de.mpg.escidoc.pubman.appbase.FacesBean
English
 
Help Guide Disclaimer Contact us Login
  Advanced SearchBrowse

Item

ITEM ACTIONSEXPORT

Released

Journal Article

DNA nanotechnology and fluorescence applications

MPS-Authors
http://pubman.mpdl.mpg.de/cone/persons/resource/persons197581

Schlichthaerle,  Thomas
Jungmann, Ralf / Molecular Imaging and Bionanotechnology, Max Planck Institute of Biochemistry, Max Planck Society;

http://pubman.mpdl.mpg.de/cone/persons/resource/persons186093

Strauss,  Maximilian T.
Jungmann, Ralf / Molecular Imaging and Bionanotechnology, Max Planck Institute of Biochemistry, Max Planck Society;

http://pubman.mpdl.mpg.de/cone/persons/resource/persons197583

Schueder,  Florian
Jungmann, Ralf / Molecular Imaging and Bionanotechnology, Max Planck Institute of Biochemistry, Max Planck Society;

http://pubman.mpdl.mpg.de/cone/persons/resource/persons186095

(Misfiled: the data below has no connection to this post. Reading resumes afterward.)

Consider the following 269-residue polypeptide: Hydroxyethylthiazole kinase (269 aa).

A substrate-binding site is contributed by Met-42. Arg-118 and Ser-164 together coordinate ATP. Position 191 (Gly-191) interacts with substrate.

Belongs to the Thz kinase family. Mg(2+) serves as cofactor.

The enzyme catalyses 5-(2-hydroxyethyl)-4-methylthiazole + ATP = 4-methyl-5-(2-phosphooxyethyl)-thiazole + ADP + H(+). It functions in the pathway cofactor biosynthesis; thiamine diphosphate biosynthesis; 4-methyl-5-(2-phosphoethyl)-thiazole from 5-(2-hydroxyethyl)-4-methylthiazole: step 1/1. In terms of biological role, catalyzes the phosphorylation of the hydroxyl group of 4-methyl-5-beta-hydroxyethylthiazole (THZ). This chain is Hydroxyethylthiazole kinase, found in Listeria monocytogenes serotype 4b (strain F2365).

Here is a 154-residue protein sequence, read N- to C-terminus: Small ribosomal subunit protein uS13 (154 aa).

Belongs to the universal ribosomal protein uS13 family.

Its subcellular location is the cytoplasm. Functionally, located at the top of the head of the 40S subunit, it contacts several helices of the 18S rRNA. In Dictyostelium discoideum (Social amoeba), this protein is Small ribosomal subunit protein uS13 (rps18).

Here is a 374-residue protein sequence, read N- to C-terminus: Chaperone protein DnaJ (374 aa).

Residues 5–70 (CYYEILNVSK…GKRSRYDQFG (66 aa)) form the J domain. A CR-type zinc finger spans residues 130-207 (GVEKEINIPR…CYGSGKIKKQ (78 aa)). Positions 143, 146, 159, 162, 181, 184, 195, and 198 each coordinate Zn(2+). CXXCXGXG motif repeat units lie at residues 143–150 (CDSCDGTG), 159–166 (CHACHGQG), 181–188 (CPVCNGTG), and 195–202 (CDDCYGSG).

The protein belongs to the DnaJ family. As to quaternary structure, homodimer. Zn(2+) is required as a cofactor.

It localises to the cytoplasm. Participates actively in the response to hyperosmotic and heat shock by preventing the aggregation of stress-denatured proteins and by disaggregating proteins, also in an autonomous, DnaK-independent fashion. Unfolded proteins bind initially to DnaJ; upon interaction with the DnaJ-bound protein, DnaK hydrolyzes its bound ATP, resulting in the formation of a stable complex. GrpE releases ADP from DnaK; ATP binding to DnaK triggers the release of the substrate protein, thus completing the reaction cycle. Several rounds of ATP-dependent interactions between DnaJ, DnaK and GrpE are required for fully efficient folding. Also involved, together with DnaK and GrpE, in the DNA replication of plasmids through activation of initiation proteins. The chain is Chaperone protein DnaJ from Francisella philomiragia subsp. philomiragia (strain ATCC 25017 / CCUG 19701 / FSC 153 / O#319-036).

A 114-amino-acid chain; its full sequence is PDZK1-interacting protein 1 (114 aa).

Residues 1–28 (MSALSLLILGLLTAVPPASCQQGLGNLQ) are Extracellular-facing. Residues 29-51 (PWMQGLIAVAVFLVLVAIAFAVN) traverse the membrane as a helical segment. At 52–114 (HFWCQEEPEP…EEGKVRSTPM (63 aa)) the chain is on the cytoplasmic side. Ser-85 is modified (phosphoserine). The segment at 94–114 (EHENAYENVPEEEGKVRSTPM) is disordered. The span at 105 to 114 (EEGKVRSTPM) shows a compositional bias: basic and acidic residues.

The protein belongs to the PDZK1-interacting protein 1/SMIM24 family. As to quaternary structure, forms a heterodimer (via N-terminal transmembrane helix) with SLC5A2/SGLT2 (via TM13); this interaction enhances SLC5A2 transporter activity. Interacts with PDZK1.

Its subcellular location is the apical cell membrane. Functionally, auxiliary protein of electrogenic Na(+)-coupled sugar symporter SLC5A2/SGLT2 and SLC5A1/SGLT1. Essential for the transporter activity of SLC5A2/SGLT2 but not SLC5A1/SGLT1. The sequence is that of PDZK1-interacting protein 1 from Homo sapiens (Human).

Woehrstein,  Johannes B.
Jungmann, Ralf / Molecular Imaging and Bionanotechnology, Max Planck Institute of Biochemistry, Max Planck Society;

http://pubman.mpdl.mpg.de/cone/persons/resource/persons172959

Jungmann,  Ralf
Jungmann, Ralf / Molecular Imaging and Bionanotechnology, Max Planck Institute of Biochemistry, Max Planck Society;

Locator
There are no locators available
Fulltext (public)
There are no public fulltexts available
Supplementary Material (public)
There is no public supplementary material available
Citation

Schlichthaerle, T., Strauss, M. T., Schueder, F., Woehrstein, J. B., & Jungmann, R. (2016). DNA nanotechnology and fluorescence applications. Current Opinion in Biotechnology, 39, 41-47. doi:10.1016/j.copbio.2015.12.014.


Cite as: http://hdl.handle.net/11858/00-001M-0000-002B-1042-C
Abstract
Structural DNA nanotechnology allow researchers to use the unique molecular recognition properties of DNA strands to construct nanoscale objects with almost arbitrary complexity in two and three dimensions. Abstracted as molecular breadboards, DNA nanostructures enable nanometer-precise placement of guest molecules such as proteins, fluorophores, or nanoparticles. These assemblies can be used to study biological phenomena with unprecedented control over number, spacing, and molecular identity. Here, we give a general introduction to structural DNA nanotechnology and more specifically discuss applications of DNA nanostructures in the field of fluorescence and plasmonics.